After having investigated some areas of public life, results of the Global Corruption Barometer show that a large majority of people finds political parties the most corrupt, and that public opinion on politicians has not improved during the years. In line with the European and global tendencies, business sector appears to be the second most corrupt area after political parties in Hungary. Further similarities include the fact that in Hungary, as well as in the European Union, most bribes are paid in the healthcare sector ( i.e. parasolvency/facilitation payment paid to doctors). In Hungary 18%, while in the EU 12% of the respondents admitted to give parasolvency when using healthcare services.

The stamp is late, do you happen to know somebody in the office?

According to the results of the survey, the above question is often asked when  problematic affairs have to be arranged in a public (state or municipal) office. 85% of the Hungarian respondents report that personal relationships have a fundamental role in solving administrative issues: without these, citizens cannot access services, or cannot access them properly, e.g. fast enough.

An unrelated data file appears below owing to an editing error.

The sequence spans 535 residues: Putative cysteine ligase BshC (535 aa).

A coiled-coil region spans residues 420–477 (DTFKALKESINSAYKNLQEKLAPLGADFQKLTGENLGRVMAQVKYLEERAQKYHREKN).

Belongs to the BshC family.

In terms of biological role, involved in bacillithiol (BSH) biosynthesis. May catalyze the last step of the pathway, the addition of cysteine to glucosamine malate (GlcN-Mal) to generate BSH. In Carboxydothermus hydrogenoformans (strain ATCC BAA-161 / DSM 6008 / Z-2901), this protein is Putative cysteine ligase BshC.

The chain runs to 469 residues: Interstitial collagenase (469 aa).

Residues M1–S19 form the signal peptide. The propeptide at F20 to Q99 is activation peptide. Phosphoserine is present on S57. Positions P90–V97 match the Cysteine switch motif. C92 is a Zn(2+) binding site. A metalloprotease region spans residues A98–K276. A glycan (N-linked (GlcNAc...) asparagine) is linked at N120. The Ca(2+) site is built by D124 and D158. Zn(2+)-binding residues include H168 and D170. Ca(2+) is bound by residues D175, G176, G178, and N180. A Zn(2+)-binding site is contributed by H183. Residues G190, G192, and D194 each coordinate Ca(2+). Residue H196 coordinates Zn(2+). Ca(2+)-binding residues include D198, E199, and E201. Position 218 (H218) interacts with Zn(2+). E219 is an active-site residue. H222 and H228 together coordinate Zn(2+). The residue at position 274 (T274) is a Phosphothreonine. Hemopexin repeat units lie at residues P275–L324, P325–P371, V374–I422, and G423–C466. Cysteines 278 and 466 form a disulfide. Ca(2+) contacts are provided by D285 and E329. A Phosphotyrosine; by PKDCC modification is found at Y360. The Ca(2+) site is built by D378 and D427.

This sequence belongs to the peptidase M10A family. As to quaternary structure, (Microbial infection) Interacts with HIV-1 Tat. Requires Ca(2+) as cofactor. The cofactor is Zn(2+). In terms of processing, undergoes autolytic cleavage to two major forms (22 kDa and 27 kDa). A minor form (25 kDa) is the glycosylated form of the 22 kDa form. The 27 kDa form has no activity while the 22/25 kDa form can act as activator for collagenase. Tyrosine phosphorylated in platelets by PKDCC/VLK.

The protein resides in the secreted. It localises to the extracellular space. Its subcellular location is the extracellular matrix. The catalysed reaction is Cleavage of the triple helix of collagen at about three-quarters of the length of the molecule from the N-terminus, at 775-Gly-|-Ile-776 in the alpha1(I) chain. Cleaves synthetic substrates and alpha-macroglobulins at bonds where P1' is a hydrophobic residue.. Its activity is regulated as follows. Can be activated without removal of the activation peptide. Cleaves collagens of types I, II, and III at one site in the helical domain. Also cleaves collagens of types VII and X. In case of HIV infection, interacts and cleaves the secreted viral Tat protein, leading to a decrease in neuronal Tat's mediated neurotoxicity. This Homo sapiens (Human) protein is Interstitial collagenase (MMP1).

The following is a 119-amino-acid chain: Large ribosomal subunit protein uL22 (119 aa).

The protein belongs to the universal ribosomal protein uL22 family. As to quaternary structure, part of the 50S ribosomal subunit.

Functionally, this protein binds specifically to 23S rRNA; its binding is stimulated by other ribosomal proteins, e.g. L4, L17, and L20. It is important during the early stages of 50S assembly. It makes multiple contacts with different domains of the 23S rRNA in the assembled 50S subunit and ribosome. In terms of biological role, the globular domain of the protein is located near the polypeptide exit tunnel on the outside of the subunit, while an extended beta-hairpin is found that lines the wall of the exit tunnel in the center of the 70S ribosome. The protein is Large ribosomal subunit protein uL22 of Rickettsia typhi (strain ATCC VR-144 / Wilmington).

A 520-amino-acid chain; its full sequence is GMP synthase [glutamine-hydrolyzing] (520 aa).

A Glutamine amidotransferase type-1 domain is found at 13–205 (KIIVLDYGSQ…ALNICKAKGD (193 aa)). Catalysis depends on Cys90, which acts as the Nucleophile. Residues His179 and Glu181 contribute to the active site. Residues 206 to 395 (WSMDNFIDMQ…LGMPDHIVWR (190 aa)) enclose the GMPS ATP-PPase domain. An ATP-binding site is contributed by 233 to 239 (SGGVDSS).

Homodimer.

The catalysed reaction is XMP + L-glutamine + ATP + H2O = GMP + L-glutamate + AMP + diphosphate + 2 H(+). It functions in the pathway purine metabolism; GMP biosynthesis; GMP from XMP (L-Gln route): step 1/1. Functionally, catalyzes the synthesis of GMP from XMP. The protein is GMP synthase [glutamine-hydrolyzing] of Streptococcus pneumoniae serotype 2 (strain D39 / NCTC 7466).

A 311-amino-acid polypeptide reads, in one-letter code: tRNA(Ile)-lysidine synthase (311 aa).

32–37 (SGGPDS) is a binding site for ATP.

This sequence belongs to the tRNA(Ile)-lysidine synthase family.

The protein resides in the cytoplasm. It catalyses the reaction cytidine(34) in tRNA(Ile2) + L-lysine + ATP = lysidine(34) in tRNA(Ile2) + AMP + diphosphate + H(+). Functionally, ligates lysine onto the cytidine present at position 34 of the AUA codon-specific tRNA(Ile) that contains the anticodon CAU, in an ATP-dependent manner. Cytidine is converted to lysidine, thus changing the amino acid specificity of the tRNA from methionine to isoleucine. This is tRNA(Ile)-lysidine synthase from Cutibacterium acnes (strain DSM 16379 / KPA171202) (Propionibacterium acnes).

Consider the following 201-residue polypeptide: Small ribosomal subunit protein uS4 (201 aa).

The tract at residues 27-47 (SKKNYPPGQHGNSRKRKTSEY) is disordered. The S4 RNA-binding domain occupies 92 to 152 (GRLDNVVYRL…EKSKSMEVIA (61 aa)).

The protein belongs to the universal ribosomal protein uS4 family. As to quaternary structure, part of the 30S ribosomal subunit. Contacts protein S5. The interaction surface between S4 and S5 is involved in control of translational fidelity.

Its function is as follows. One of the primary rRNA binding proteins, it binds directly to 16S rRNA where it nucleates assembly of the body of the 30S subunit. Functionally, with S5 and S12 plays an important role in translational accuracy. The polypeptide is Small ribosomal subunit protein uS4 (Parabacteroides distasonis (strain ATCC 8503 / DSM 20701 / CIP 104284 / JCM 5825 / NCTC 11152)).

The government’s fight against corruption is inefficient, everyone should be involved

Almost half of the Hungarians (48%) believe that the government’s fight against corruption is completely ineffective. Therefore, it is not surprising that 71 out of 100 respondents think that the role of everyday people is substantial in restraining corruption. This ratio is actually above the European average. Many would be willing to actively contribute to the fight against corruption, for example, by signing petitions or participating in protests. However, few dare to report cases of corruption to their boss, the police or a human rights organization.